Parenting compassion: understanding that anyone would get upset in that situation. It’s normal to get frustrated and overwhelmed. Feeling connected to other parents by understanding that a lot of parents feel the same feelings that you do.

The third factor towards achieving self-compassion is mindfulness. This has been the most recent buzz word in my life, and I can understand why. It helps us to achieve success in many areas including self-compassion. We are being advised to simply accept whatever is occurring in the present moment without judgement. I love that Dr. Neff explains to us to observe what we are thinking and feeling. We don’t have to accept it. We can think about it and see if we agree with our thoughts and feelings. The amazing power of mindfulness and awareness of our thoughts and feelings is that it moves us from reactivity to responsiveness.

“The more we resist the fact of what is happening right now, the more we suffer.” Resistance makes it worse. Judgement makes it worse. Acceptance and observation of what it is will make it a more pleasant experience. When we are in pain, we are advised to react with kindness and understanding that this is a human experience and being mindful and aware of what is currently happening.

We can build our mindful muscles in our day through various activities such as meditation, praying, walking, deep breathing. We can build it into anything we do daily including examples such as driving or showering.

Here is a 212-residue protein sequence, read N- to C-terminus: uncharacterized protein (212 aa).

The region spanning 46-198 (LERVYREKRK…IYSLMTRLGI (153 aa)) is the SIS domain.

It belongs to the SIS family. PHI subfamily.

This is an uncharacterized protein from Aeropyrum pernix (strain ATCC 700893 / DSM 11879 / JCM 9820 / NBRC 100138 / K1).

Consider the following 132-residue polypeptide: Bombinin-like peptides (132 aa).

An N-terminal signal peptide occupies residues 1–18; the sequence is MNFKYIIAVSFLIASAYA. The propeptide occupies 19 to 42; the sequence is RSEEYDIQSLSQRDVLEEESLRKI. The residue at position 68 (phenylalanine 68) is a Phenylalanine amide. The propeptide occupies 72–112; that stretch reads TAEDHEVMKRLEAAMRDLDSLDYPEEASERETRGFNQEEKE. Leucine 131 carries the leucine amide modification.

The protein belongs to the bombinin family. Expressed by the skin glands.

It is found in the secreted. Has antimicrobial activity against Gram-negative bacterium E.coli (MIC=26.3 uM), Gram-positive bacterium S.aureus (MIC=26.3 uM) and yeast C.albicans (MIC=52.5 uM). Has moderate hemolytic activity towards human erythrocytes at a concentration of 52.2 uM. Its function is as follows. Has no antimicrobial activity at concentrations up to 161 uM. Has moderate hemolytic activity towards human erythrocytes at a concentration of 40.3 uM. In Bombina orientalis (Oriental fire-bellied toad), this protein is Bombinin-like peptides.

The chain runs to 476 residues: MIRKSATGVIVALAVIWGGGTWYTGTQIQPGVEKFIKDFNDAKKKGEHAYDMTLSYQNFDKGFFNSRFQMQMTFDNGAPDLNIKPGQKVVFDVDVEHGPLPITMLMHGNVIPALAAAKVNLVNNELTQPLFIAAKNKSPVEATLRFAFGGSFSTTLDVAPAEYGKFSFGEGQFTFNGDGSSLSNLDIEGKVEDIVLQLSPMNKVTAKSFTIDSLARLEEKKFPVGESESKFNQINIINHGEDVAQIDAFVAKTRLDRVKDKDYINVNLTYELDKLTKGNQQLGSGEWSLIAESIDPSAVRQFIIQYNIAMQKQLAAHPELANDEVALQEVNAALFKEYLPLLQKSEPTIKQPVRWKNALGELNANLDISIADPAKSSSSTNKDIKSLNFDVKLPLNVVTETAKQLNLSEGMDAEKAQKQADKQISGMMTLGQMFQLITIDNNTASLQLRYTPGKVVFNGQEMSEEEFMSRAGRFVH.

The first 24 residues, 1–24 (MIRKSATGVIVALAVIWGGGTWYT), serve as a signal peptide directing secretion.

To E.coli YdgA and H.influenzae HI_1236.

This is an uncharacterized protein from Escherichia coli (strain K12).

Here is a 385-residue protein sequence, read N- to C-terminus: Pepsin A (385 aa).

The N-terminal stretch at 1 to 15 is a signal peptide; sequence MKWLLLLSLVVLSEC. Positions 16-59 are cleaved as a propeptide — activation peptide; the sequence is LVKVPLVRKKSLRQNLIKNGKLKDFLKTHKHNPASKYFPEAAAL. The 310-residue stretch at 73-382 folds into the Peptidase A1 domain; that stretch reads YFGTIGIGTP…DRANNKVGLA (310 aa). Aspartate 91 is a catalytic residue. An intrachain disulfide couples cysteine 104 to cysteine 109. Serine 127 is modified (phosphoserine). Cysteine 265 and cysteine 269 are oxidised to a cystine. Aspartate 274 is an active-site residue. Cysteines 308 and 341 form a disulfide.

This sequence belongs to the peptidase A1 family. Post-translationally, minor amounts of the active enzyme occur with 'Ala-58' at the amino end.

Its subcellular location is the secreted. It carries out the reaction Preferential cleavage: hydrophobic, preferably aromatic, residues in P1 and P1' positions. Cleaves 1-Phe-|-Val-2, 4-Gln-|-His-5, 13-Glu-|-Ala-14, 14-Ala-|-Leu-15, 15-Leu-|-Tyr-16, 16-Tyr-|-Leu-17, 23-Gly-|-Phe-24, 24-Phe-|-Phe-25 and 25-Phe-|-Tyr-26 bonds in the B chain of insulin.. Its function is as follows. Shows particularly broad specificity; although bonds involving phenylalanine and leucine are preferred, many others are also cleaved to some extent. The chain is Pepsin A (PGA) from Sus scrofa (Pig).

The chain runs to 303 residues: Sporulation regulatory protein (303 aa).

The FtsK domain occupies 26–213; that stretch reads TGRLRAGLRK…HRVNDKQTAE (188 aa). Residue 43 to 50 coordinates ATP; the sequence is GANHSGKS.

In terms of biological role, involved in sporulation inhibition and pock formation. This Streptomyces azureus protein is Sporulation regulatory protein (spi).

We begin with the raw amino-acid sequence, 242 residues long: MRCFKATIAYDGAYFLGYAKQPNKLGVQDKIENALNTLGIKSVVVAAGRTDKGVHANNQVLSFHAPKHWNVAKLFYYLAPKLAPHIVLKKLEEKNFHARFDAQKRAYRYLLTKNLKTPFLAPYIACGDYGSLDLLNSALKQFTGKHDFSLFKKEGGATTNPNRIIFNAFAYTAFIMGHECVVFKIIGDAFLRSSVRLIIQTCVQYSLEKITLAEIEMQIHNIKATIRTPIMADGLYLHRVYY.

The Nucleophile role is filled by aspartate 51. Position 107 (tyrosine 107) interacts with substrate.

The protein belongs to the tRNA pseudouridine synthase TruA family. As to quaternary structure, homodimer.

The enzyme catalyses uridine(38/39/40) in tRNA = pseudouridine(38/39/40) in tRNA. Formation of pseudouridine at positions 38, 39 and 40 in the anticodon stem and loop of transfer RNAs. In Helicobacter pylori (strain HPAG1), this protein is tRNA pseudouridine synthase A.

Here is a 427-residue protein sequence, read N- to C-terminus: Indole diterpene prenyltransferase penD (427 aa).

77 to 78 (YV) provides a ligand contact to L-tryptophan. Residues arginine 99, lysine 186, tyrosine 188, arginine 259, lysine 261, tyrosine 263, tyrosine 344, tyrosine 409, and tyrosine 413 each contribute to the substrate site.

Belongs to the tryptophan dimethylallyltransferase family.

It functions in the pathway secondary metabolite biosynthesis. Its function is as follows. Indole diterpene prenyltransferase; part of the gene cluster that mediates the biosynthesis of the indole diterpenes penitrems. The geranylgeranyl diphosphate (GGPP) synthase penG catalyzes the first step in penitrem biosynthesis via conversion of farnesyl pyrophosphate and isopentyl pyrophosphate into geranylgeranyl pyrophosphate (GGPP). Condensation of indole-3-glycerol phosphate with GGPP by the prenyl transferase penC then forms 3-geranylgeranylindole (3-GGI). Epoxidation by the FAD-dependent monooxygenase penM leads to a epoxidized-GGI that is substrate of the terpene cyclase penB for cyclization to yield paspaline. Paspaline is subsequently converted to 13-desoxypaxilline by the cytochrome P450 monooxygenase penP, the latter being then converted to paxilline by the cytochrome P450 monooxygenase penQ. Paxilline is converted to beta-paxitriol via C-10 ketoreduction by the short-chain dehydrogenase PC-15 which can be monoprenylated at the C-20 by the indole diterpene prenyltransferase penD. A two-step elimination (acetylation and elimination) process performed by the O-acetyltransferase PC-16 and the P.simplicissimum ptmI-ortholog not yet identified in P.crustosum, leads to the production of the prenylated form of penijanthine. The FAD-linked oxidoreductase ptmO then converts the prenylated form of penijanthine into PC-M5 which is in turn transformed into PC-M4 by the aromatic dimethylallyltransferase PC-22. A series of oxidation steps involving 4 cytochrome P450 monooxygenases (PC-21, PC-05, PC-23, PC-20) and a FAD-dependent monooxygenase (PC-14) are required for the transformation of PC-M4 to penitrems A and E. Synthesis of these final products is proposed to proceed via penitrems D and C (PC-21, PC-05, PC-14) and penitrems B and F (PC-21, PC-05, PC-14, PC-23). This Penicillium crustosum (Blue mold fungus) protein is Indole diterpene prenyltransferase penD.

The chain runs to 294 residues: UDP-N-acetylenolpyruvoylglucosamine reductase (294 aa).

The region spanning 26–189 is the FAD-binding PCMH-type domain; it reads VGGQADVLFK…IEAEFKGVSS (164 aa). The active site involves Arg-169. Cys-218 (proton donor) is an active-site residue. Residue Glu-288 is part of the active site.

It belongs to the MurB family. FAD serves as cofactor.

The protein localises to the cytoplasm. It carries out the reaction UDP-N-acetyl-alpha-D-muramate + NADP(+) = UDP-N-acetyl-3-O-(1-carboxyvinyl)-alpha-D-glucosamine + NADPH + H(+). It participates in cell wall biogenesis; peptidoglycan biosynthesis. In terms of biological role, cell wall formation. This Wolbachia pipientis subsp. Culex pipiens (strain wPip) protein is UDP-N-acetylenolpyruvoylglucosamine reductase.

Self-compassion leads to a decrease in depression and anxiety. When people are depressed and anxious, they tend to ruminate. Rumination is when we repeat negative thoughts in our head. These negative thoughts are just trying to protect us. We can appreciate this and also start to move ourselves to a different way of thinking that gives us a happier life. Learning to replace these negative thoughts with more compassionate thoughts.

The driving force behind compassion is love not fear which is why it’s so effective. We will be motivated more by love than by fear. This will make us be more effective in reaching our goals.  We are also being advised to have learning goals vs. performance goals. We are setting ourselves up to feel bad and possibly quit if we are solely focused on how we perform. When we care more about what we are learning along the way we are much more likely to enjoy it and stick with it.

I heard a woman say on a podcast today that no one could ever be harder on her than she is on herself. This led me to a huge self-realization. I just realized why I am so hard on myself. If I am the hardest on myself then I am protecting myself. If I am the hardest on me then no one else can be harder on me. How is that working for me? Not so well. I want to treat myself with the same love and understanding that I give to everyone else.

Self-Compassionate people:

Being confident in ourselves that we can handle what life throws at us. Emotional strength!

Being curious about life. Curiosity leads to growth.

Let us all reach more self-compassion by:

Treating ourselves through kindness.

Feeling connected to humanity through everything we experience.

Being aware and mindful of the present moment without judgement.

I hope you will go practice treating yourself with compassion. You can learn more by reading Dr. Neff’s book Self Compassion. Let us all continue –

Laughing, Learning and Loving together,

Rebecca Greene, LCSW-R